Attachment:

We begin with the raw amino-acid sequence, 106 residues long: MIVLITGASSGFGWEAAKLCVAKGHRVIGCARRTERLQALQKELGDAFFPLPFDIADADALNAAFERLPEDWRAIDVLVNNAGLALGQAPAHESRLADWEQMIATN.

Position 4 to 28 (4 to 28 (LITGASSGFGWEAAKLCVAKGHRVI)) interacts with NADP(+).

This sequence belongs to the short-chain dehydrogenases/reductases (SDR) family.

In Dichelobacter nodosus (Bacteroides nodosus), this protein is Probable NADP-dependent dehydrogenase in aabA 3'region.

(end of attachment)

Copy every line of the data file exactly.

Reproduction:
We begin with the raw amino-acid sequence, 106 residues long: MIVLITGASSGFGWEAAKLCVAKGHRVIGCARRTERLQALQKELGDAFFPLPFDIADADALNAAFERLPEDWRAIDVLVNNAGLALGQAPAHESRLADWEQMIATN.

Position 4 to 28 (4 to 28 (LITGASSGFGWEAAKLCVAKGHRVI)) interacts with NADP(+).

This sequence belongs to the short-chain dehydrogenases/reductases (SDR) family.

In Dichelobacter nodosus (Bacteroides nodosus), this protein is Probable NADP-dependent dehydrogenase in aabA 3'region.